OK, Steamworks, enough already. You’ve made your point. And you’re right. We concede and we’re sorry for taking you for granted. We need you. You’re wonderful. We can’t live without you. Is that good? Will you now just stop it with this whole “remodel” thing? Because seriously, you could have been closed for a week and your message would have been received.
I knew I had a pressing issue after realizing I had been walking up and down Main for four hours, shiftless and aimless with sunken-eyed disillusion, shout-mumbling about Steamworks being closed for the last three weeks for renovations – or has it been three years? – but now I’m wondering if it never even existed, just this wonderland figment of my imagination that everyone else somehow seems to know about.
I exaggerate, but it’s funny how one establishment’s temporary monthlong closure can be seen and felt and heard around town, how these places become a part of our lives, how their familiarity brings order and comfort. And just as interesting, for as much as Steamworks is my place, for some people, close friends of mine, they never go there and never think of going there. Because they have their own places and circuits.
Asked where I’d like to go for my birthday lunch Monday, I said “Steamwo …” before taking a knee, breaking down in tears and settling on El Moro. A group of friends has a recurring gathering at Eno and we regularly hit Steamworks afterward. In April, we just go home. I see orphaned Steamworks bartenders filling shifts elsewhere and my heart twists a little.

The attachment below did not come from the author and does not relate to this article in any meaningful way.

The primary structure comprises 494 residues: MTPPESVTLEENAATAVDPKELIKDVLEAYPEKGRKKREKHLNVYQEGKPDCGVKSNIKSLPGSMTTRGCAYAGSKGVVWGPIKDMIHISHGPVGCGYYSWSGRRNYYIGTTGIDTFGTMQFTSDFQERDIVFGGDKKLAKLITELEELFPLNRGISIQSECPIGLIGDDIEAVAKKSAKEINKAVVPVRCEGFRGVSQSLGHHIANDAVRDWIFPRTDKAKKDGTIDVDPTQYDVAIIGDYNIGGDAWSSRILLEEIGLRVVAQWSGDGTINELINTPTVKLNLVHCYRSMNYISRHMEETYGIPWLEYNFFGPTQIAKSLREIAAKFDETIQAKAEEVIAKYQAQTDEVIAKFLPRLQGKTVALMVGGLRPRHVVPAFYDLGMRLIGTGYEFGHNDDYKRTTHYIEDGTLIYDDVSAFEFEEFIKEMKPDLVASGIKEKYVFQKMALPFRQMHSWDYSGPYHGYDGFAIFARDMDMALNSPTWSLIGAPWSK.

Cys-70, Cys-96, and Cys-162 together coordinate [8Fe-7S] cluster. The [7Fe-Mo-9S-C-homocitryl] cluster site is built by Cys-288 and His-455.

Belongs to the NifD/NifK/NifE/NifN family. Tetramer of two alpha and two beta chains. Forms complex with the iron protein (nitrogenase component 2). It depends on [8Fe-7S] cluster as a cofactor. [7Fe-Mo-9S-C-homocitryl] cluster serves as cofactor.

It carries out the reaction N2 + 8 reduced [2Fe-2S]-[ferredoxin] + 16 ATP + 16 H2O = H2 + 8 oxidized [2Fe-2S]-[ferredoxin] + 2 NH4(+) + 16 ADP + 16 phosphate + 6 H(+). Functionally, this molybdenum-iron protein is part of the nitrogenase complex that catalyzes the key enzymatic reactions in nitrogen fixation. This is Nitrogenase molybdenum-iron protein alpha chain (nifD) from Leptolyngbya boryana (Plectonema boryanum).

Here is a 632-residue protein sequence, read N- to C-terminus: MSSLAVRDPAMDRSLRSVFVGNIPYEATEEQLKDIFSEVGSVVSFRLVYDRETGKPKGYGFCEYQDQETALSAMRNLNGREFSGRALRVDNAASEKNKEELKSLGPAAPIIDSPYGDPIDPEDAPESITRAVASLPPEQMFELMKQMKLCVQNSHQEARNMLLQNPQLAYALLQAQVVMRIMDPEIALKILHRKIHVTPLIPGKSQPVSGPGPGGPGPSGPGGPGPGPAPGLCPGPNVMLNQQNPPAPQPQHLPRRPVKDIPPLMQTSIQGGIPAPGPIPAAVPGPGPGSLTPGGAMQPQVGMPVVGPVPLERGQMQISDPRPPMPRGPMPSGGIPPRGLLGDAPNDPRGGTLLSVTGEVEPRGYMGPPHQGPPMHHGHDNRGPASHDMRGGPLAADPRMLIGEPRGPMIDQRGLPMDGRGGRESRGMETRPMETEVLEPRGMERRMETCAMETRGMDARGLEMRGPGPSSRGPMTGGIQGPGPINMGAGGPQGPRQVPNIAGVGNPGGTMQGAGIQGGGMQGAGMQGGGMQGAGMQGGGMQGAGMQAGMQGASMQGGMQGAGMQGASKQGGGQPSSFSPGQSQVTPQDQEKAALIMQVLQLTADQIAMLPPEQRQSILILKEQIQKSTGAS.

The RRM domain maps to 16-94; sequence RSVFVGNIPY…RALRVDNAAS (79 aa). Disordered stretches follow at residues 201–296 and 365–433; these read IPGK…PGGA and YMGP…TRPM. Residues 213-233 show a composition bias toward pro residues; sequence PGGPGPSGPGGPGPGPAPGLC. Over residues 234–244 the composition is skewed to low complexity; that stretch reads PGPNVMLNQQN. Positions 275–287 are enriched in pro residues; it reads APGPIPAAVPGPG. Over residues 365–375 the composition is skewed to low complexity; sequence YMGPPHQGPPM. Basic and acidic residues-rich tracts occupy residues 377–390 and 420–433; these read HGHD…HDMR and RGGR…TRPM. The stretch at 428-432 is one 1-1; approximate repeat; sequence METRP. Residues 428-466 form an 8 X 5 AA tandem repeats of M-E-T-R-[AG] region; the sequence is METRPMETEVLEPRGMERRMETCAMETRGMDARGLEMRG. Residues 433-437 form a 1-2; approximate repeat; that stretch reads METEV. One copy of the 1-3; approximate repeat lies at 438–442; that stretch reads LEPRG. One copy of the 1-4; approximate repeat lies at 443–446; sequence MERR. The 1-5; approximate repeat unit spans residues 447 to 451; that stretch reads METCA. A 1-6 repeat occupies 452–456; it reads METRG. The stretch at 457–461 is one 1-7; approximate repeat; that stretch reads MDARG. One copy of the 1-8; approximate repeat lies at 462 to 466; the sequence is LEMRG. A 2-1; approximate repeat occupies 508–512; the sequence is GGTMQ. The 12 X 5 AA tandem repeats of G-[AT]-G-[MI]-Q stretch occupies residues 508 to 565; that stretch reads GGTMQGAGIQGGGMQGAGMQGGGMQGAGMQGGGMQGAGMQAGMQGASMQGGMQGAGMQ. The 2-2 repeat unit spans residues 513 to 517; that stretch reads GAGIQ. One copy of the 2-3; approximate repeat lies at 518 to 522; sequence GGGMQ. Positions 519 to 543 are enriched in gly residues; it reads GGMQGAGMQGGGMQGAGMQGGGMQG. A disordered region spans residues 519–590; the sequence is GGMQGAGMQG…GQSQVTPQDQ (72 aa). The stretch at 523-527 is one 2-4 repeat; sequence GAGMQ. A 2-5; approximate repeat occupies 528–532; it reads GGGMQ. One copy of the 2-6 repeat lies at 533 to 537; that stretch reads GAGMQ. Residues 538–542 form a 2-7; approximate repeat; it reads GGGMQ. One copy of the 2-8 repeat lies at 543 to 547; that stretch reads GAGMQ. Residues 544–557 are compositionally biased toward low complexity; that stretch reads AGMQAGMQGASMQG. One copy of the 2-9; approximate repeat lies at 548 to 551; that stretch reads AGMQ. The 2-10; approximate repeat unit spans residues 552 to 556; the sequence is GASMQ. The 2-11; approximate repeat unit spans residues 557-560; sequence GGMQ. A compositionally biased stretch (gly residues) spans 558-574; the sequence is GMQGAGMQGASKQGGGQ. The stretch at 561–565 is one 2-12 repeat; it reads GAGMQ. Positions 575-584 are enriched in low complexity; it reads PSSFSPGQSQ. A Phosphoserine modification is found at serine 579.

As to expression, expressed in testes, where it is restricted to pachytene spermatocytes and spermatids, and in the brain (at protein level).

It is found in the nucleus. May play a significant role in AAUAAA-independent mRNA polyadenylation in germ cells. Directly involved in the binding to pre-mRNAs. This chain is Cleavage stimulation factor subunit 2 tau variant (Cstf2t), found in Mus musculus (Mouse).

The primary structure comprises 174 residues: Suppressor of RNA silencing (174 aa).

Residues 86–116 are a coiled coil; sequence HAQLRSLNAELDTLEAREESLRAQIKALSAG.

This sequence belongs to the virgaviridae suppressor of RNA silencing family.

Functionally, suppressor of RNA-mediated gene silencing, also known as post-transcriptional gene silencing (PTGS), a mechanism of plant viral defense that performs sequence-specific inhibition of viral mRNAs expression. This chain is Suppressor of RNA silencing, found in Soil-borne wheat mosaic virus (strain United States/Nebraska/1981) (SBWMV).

I know I have a problem of not not going to Steamworks. Whenever I get a reward – a free dessert, say, or a free growler – from using my Steamworks card (which basically means one point for every dollar spent), all I can think is, “Have I really spent that much here already?!” I know I’m supposed to be happy for my “free” pizza, but I’m just thinking, “Sheezus, I need to make better life choices …”
I find how we build positive associations with businesses and brands fascinating. What about a store’s sign – the name, the design, the font – makes us want to check it out? What assessments do we make about a business, consciously and not, within moments of walking in for the first time – lighting, roominess, organization, the level of attention from the staff – that may determine if we ever return and how often?
My relationship with Steamworks began before I moved here, while I was in town interviewing with the Herald. Eager to check out the town and try one of its 18.6 brewpubs, I was delighted to find one caddy-corner to my hotel, The Rochester. I’d been offered the job and was taking the night to make sure I wanted to say yes. It’s amazing how Steamworks worked its way – however small – into that decision.
(1) I serendipitously sat next to a former Herald city editor at the bar. Fearing I’d hear a laundry-list of terribleness about the paper, he could really only say good things about his experience. (2) I mentioned to the bartender, Ryder, that I’d been offered a job in town and would likely be living here in a month. He said congratulations and gave me a Prescribed Burn on the house (I had been ridic in love with chili beers at the time and the mere fact that Steamworks had one overwhelmed me with goofy joy). Or (3) maybe it was the cavernousness and the high ceilings or the brewtanks on display and how Steamworks was the exact replica of what a small-town Colorado brewpub looked like in my East Coast imagination.
Whatever it was, I imprinted on Steamworks like a baby bird imprints on its mother. And now it’s my place. Every day, I’ll continue tugging on the locked door and pounding on the glass. I’ll continue to lie in a crumpled heap on the corner of East Second and Eighth, wailing and frightening families. Maybe that will speed things up.